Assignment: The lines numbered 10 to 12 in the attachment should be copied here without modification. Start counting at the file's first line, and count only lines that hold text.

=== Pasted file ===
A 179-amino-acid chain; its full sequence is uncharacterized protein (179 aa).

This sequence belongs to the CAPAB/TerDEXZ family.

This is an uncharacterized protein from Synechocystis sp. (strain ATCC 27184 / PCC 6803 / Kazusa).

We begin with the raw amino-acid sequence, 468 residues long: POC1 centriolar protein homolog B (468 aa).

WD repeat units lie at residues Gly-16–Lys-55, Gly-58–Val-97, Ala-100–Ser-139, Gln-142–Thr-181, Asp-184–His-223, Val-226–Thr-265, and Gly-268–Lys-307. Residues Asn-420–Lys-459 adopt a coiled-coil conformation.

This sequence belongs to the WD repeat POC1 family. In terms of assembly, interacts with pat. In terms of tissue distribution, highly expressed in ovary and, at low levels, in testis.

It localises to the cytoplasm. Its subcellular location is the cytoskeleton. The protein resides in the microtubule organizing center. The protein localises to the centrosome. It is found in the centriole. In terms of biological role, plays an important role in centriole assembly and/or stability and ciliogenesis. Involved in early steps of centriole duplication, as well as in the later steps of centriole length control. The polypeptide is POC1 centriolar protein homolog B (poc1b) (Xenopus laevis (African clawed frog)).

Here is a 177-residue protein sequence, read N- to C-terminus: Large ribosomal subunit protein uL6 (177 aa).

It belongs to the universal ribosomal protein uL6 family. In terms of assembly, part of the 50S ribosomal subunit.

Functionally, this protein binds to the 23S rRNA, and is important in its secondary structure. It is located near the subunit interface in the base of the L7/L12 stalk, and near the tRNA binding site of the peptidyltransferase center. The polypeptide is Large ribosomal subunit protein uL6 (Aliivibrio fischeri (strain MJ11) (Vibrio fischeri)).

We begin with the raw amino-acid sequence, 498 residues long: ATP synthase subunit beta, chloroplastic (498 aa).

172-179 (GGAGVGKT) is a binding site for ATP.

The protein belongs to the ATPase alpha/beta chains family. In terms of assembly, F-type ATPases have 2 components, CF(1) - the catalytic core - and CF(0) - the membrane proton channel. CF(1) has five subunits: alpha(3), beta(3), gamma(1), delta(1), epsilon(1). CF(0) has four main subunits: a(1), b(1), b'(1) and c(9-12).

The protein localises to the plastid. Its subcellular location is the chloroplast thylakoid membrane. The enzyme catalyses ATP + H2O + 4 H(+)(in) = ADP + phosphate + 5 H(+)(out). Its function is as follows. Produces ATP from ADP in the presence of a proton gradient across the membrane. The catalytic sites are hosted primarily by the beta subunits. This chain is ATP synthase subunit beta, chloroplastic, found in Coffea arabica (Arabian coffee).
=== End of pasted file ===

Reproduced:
Functionally, this protein binds to the 23S rRNA, and is important in its secondary structure. It is located near the subunit interface in the base of the L7/L12 stalk, and near the tRNA binding site of the peptidyltransferase center. The polypeptide is Large ribosomal subunit protein uL6 (Aliivibrio fischeri (strain MJ11) (Vibrio fischeri)).

We begin with the raw amino-acid sequence, 498 residues long: ATP synthase subunit beta, chloroplastic (498 aa).

172-179 (GGAGVGKT) is a binding site for ATP.